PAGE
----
Ask any broker: Nurturing potential clients takes finesse. Come on too strong or offer too little value, and you’ll be rebuffed. Short but sweet emails are ideal for introducing yourself to prospects and setting the stage for an ongoing relationship.
Unfortunately, you aren’t the only one sending emails to prospects. In order to get a response, your message must first stand out enough to get noticed in your prospect’s overflowing inbox. And once your email is opened—if it gets opened—it better be worth your prospect’s time, or you’ll be filed under spam.
To help you write an email that gets results, we’ve outlined the elements of a successful prospecting template you can use to fill your sales pipeline with future clients.
Begin with a little research
Before you send anything, look up your prospect on social media, do a Google search, or ask around. There’s nothing worse, or more easily ignored, than a cold email that shows you’ve merely copied and pasted a generic message. Include something personal to show your prospect you aren’t just mass emailing everyone who attended a recent conference, but rather you’re genuinely interested in supporting their business.
Don’t Say: Time for a quick chat?
Do Say: We both attended the XYZ conference last month
Craft an interesting subject line
The equivalent of an in-person introduction, your email subject line is the first impression you make with a prospect. Now is not the time to try to trick them into opening your email by pretending you already know each other. Instead, write a subject line that piques their interest by sharing something related to them and what you discovered through your research.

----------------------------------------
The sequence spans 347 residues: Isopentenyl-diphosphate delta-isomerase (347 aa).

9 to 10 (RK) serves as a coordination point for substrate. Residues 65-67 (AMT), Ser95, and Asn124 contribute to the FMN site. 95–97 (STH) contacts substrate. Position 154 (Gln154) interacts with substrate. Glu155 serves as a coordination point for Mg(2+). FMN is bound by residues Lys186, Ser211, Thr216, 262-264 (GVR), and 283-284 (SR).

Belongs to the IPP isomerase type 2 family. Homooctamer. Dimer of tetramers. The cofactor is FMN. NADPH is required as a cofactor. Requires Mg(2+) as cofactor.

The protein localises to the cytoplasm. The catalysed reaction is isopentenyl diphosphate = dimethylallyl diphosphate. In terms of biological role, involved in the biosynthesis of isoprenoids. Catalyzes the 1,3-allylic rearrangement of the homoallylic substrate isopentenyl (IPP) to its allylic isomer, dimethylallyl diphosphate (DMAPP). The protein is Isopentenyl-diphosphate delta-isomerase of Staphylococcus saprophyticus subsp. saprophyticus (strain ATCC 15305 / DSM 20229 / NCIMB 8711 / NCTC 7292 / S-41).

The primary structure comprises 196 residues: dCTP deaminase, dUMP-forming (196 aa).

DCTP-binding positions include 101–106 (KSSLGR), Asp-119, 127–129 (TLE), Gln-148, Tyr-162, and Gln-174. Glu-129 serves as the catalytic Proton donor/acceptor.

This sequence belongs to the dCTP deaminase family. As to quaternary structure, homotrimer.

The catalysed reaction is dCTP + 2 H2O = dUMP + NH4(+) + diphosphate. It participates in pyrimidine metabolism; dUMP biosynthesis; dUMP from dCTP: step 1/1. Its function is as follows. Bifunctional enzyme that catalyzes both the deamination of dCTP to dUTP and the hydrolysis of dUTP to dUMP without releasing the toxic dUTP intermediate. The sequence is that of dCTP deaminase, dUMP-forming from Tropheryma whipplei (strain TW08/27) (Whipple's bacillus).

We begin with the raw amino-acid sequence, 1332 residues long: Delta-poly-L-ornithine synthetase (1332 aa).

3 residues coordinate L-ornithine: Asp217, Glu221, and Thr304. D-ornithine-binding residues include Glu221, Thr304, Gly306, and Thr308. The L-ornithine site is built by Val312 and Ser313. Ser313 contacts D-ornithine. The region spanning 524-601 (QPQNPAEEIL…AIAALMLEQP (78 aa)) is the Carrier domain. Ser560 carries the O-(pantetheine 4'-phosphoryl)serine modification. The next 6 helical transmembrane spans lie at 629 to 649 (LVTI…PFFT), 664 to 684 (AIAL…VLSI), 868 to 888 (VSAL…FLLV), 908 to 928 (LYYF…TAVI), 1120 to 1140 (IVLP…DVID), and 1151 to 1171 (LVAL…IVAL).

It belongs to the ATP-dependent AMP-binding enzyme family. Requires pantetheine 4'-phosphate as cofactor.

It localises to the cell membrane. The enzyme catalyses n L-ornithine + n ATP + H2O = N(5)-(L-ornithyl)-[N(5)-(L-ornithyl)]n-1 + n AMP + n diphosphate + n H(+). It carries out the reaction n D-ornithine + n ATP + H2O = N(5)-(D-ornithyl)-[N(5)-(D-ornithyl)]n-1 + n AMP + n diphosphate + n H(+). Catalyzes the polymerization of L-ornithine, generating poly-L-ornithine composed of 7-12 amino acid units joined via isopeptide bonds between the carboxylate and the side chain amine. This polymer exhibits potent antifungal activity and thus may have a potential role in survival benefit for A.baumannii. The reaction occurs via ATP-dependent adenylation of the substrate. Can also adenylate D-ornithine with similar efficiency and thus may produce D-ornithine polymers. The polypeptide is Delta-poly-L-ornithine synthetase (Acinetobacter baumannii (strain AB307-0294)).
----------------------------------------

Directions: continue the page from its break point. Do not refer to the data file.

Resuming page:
Don’t Say: Bob, your input needed by the weekend
Do Say: 4 ways to maximize your office space budget
Keep your message brief
Think of this email as your elevator pitch. Your prospects are scanning your emails at best, so keep it short. Begin by saying something about the prospect, introduce yourself, give an overview of the benefit you’re offering to the prospect, provide a clear call-to-action (CTA), and offer a piece of valuable content. (For an example of an email using this structure, see the sample email below.)
Don’t Say: We haven’t had the pleasure of meeting in person but I am a commercial real estate broker with 10 years of experience in the Denver area. I am reaching out to introduce myself to see if we can connect and discuss XYZ.
Do Say: I saw your name in the Business Journal and I would love to connect.
Your focus should be on creating a connection with your prospect. The key is the “give to get” approach. Provide information they will find timely and relevant. Resist the urge to sell them your services right off the bat. Instead, focus on offering your help with nothing in return.
Don’t Say: I am confident you will find our firm to be a cut above the rest.
Do Say: Check out the enclosed article on 2019 Commercial Real Estate trends.
Use a clear CTA
Obviously, you’re not just sending an email to send an email. To get on your prospect’s calendar, suggest a concrete time to connect. Or to make it clear the ball is in their court, ask a close-ended question.
Don’t Say: I am available to talk by phone or meet in person whenever it’s most convenient for you.
Do Say: Do you have 10 minutes to catch up tomorrow?
Be sure to follow up
Of course, every broker worth his salt knows that the fortune is in the follow-up. After you send your first email, be sure to follow up. With CRM software, you can prioritize your follow-ups to be sure you connect at the right time with the right information.
Sample Prospect Email
Office properties near you coming up for lease soon
I saw your profile in the Business Journal and would love to connect. I see your company is located near several properties I know will be coming up for lease soon.
At XYZ brokers, we know the Denver market like no other commercial real estate firm. We excel at finding flexible options for growing companies like yours.
Do you have time to chat for 10 minutes tomorrow?
P.S. Check out the enclosed article on 2019 commercial real estate trends.
For more ideas on how to build a scalable prospecting process that keeps your sales pipeline full, read our Broker’s Guide to More Efficient Prospecting.